Food — and sharing food — is currently exciting us a lot, something we haven't really dealt with in our work, but also something we see as genuine joy. Many hands around the table passing things and heckling, spilled wine and laughter. We want to work within this, bringing a critical lens.
Where do you want to (present day) make a difference or impact from your work in Architecture?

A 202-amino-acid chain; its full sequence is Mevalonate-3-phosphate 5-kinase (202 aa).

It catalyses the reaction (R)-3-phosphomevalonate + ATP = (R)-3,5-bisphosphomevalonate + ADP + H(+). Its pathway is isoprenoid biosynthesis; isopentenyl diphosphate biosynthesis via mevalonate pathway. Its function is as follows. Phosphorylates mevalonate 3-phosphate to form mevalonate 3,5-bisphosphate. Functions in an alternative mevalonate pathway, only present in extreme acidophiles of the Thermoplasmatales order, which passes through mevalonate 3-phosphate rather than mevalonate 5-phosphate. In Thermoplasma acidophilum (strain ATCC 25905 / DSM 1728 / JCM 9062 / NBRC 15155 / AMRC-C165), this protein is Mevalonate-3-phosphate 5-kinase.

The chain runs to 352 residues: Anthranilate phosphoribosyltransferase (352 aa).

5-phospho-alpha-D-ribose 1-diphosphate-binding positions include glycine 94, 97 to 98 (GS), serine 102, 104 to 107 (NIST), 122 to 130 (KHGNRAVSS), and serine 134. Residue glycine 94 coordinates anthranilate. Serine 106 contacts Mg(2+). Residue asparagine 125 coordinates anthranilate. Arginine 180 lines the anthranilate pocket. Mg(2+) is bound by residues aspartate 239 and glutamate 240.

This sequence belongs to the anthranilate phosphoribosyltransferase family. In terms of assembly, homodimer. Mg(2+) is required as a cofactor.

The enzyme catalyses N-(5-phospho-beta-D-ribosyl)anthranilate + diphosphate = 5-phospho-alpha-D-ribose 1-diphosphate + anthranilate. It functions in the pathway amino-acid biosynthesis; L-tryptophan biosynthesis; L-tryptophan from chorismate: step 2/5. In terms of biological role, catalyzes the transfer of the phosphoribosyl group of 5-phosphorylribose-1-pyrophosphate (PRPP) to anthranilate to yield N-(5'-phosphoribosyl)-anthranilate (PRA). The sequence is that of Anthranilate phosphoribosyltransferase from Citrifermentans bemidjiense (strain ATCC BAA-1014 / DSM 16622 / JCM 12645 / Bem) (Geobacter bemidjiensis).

We cannot change the world or even architecture. We only hope that some of our work can contribute to a wider system of ideas. We are currently leaning into our own infancy, our intention currently is one of self-satisfaction. We are dissatisfied with the offering of jobs and plan to allow ourselves an alternative option. Once we grow as a practice, we will contribute outwards. For now, we will read and learn from those ahead of us. See you at the Shanghai World Fair 2045.